I don’t think you have to slow down to load the next payload. You can attach them at the hub, and let them slide/roll outwards under centrifugal force. This gives you an extra sqrt(2) in velocity, very high throughput, and near-perfect energy efficiency. If a simple roller will not take the speed, a gas cushion or magnetic levitator will.

Such a simple device is far superior to O’Neils magnetic drivers in any respect I can think of.

Michael February 14, 2016 at 4:22

You would need to counter act the momentum change of the released object, it would require firm foundations. Now there is no need to attach them to the arms if they are of a tubular construction, they can be fed through the hub as you state and down the multiple tubes to be flung out. A small amount of solar thermally heated oxygen, a by-product of mining operations, could be used to start the ball rolling so to speak.

Mark Zambelli February 15, 2016 at 13:05
Eniac February 17, 2016 at 1:38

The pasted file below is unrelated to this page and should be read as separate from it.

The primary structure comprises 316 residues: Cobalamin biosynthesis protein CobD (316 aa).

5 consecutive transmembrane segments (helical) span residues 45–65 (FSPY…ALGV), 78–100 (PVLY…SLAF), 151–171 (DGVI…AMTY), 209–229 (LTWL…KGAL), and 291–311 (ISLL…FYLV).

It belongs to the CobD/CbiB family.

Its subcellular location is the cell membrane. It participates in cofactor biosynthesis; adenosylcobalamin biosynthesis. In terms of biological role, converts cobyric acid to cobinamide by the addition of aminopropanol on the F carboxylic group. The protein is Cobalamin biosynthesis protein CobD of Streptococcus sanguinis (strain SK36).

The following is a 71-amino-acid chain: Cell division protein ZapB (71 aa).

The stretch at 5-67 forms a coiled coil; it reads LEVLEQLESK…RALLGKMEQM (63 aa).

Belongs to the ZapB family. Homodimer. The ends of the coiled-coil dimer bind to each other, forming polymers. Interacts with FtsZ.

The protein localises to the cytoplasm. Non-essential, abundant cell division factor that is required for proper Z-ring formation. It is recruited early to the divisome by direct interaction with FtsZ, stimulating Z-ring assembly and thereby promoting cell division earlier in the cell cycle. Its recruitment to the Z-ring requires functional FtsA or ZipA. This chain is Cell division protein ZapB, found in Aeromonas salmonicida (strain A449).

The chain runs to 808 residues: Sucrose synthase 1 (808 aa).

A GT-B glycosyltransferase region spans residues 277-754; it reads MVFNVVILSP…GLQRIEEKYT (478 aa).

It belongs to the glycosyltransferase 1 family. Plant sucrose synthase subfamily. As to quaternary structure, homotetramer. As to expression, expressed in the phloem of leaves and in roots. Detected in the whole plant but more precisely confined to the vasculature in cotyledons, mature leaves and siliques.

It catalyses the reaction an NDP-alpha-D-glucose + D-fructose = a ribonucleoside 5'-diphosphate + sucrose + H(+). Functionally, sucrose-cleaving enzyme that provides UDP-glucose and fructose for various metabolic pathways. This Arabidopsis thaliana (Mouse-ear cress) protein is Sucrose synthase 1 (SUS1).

It says there “The Slingatron is styled around a modified version with a constantly-extending string, but replaces the fragile string with a steel track.”

It could be argued that a steel string is actually less fragile than a steel track. Certainly it is simpler and lighter. As far as I can see, this “modification” provides only disadvantages.

Robert February 11, 2016 at 15:22

Readers may also be interested in Robert Freitas’ classic 1980 NASA/ASEE summer study ‘Advanced Automation for Space Missions’. He describes a self-replicating automated Lunar factory system. The heart of it is chapter 5. Of course such a system could be very useful in constructing large structures in space (as long as it doesn’t get out of control!).


Dani Eder February 11, 2016 at 17:19

You may be interested in my work derived from the AASM study, but generalized to any location: